If you have ever visited a marine park in the United States, chances are you have seen a dolphin, or its offspring perform, that once lived in the Indian River Lagoon. A total of 68 dolphins were captured and permanently removed from the lagoon between 1973 and 1988 for captive display at mostly US marine parks.
I myself went to Discovery Cove in 2008 with my husband Ed, and witnessed a freak accident when Natasha, “our” assigned dolphin, was killed during a stunt when she slammed into another dolphin while preforming back flips in the confined area. What was to be a wonderful day, turned into a disturbing experience and it caused me to reevaluate and think more deeply about capturing and holding bottle-nosed dolphins and other marine mammals in captivity. In 2008, I had just become a commissioner for the Town of Sewall’s Point and started my journey, some may call it, my obsession, with the health of the Indian River Lagoon. This horrible experience at Discovery Cove has fed my obsession.
In 2010-11, I served as mayor of Sewall’s Point, and at this time, through my interactions with the Treasure Coast Council of Local Governments, I became a volunteer in the Marine Mammal Department for FAU’s Harbor Branch Oceanographic Institute in Ft Pierce, through the help of Steven McCulloch. I learned a lot during this time, and Steven taught me about the history of dolphins in the IRL because he had lived it.
He explained to me that things started to look better for dolphins in the late 1980s as prior to this time they were being captured for marine parks.
The Marine Mammal Protection Act of 1972 was the beginning of change and awareness for dolphins.
The Marine Mammal Protection Act of 1972 (MMPA) was the first act of the United States Congress to call specifically for an ecosystem approach to natural resource management and conservation. MMPA prohibits the taking of marine mammals, and enacts a moratorium on the import, export, and sale of any marine mammal, along with any marine mammal part or product within the United States. The Act defines “take” as “the act of hunting, killing, capture, and/or harassment of any marine mammal; or, the attempt at such.”
In November 1989, a temporary ban on the practice of removing dolphins by permit from the IRL and other Florida waters was passed federally. The last dolphin to be captured and removed from the Indian River Lagoon was in 1988.
Dolphins of course are mammals and they like humans, have very strong social ties. They live in pods, or groups and display site fidelity. Dolphin calves are raised by a group of females and will stay with the mother and nurse for up to four years. Generally, only males leave the original group and even so these dolphins have lifelong family relationships. These bonds are fierce and serve the animals in their survival.
Steve MuCulloch started and oversaw the Marine Mammal Department at Harbor Branch and is the most incredible person I know in this arena. No longer with the institute he helped build, he was responsible for overseeing the health assessments (HERA) that occurred in the IRL and has provided tremendous scientific information with the help and permitting of NOAA and Dr Gregory Bossert. Steve always showed a passion and attachment to the animals that defied the norm. I was fascinated and ask him to tell me his story.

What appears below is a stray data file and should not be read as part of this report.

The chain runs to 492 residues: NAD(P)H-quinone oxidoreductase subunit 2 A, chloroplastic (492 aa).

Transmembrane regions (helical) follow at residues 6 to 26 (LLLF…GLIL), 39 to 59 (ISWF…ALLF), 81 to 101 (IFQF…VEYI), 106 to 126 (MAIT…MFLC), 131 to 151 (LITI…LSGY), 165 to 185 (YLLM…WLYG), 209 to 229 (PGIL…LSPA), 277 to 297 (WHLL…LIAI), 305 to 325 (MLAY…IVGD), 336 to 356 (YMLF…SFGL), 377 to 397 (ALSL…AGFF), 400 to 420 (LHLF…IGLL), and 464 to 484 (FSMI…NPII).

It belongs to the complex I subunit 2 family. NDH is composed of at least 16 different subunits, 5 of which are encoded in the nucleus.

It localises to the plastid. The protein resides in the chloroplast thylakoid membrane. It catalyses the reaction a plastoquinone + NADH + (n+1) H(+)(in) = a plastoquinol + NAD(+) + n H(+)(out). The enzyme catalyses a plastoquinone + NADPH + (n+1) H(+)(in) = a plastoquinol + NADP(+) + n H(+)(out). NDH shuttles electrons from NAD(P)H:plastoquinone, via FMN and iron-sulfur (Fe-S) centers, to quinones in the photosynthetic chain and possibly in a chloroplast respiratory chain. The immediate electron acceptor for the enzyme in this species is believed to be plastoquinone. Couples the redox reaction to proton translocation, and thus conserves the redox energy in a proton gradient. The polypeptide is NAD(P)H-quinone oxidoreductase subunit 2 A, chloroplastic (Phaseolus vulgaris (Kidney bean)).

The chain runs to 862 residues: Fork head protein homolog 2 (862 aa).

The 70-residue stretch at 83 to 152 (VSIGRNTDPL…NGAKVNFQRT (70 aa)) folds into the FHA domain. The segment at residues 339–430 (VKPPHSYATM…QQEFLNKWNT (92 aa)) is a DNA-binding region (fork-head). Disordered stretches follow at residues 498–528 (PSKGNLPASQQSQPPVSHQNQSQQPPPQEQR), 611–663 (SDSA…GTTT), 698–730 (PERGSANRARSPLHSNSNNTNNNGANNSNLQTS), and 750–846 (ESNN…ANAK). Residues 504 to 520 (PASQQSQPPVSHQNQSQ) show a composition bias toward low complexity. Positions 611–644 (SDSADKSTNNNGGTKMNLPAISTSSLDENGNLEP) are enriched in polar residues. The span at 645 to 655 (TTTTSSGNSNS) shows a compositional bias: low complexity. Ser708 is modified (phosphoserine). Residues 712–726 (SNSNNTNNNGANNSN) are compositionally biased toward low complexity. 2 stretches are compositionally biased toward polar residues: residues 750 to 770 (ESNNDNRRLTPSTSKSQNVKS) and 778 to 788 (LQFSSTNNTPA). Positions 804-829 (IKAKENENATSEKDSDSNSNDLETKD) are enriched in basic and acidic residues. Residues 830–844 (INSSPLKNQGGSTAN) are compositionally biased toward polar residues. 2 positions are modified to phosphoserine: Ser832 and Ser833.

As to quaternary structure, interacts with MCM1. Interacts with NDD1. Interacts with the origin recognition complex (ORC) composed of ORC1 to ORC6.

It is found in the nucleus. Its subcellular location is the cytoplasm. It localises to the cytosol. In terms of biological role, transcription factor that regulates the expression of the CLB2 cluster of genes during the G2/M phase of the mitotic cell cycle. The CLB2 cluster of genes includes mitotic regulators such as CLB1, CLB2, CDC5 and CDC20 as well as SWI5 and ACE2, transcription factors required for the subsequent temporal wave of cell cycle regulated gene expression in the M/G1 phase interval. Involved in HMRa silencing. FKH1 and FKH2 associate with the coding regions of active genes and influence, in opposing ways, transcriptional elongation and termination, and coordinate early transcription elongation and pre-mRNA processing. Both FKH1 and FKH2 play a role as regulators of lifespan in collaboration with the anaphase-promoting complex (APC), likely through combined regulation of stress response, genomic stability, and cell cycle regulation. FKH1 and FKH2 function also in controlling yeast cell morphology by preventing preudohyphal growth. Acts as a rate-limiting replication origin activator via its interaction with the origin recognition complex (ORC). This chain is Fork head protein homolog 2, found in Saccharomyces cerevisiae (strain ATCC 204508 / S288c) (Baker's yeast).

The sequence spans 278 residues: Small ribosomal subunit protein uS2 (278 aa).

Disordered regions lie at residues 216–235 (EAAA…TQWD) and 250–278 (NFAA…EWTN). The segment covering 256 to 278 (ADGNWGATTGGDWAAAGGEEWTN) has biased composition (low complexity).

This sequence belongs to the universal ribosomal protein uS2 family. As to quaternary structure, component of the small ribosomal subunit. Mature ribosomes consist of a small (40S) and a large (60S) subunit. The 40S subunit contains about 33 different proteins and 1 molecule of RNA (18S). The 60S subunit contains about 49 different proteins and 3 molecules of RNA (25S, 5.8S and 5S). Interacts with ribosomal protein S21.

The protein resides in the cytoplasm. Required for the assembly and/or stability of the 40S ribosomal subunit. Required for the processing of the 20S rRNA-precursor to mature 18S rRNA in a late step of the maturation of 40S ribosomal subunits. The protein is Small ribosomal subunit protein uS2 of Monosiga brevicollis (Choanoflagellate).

Eventually, he told me of his history with the dolphins of the IRL and explained that in the early days, he had helped with their capture for marine parks. He told a heart wrenching story of how this changed for him when once on a mission, the take included a calf and the mother swam frantically along side the boat jumping and whistling/speaking with her calf. The calf struggled and clicked and whistled back.
Steve said a powerful feeling overcame him and he knew this was the last dolphin he would ever help remove from the lagoon; he would now make it his life to keep them safe and the families together. He yelled out: “The calf is not going to make it! Release!” This was policy if it appeared a dolphin was over stressing, as they are known to die in stressful situations with humans. The others on the boat stood speechless as McCulloch released the fretting, but not “over stressing,” calf back into the water with its mother. McCulloch said the mother happily reunited with her calf and then lifted her head out of the water looking straight at him as if to say “thank you!” Over time, Steve McCulloch became the charismatic local leader in marine mammal studies, research, fund raising and rehabilitation.
Things do change. Hearts change. Laws are passed for the good of the environment. Perceptions of yesteryear become archaic reminders of how far we as humans have come as a species.
Today, there are new threats due to poor water quality, excessive agricultural and urban runoff, emerging diseases, algae blooms, and an increasing number of boat hits, but at least the dolphins are free.
Life changing, good things have happened for the lagoon in the past and will be happening again. Please remember this and be inspired next time you see our protected friends, the beautiful Indian River Lagoon bottle nosed dolphins.
Bottlenosed Dolphin (Tursiops truncates) IRL Estuarine System Stock, December 2009, pg. 467 documents # of dolphins documented by the state of Florida removed from the lagoon for marine parks: (http://www.nefsc.noaa.gov/publications/tm/tm219/462_BODO_IRLES.pdf)
FAU/HBOI Marine Mammal Department: (http://www.fau.edu/hboi/marine_mammals/)
NOAA Marine Mammal Act 1972: (http://www.nmfs.noaa.gov/pr/laws/mmpa/)
Orlando Sentinel Article, 1992 IRL Dolphin Alliance: (http://articles.orlandosentinel.com/1992-10-26/news/9210260130_1_dolphins-indian-river-marine-fisheries)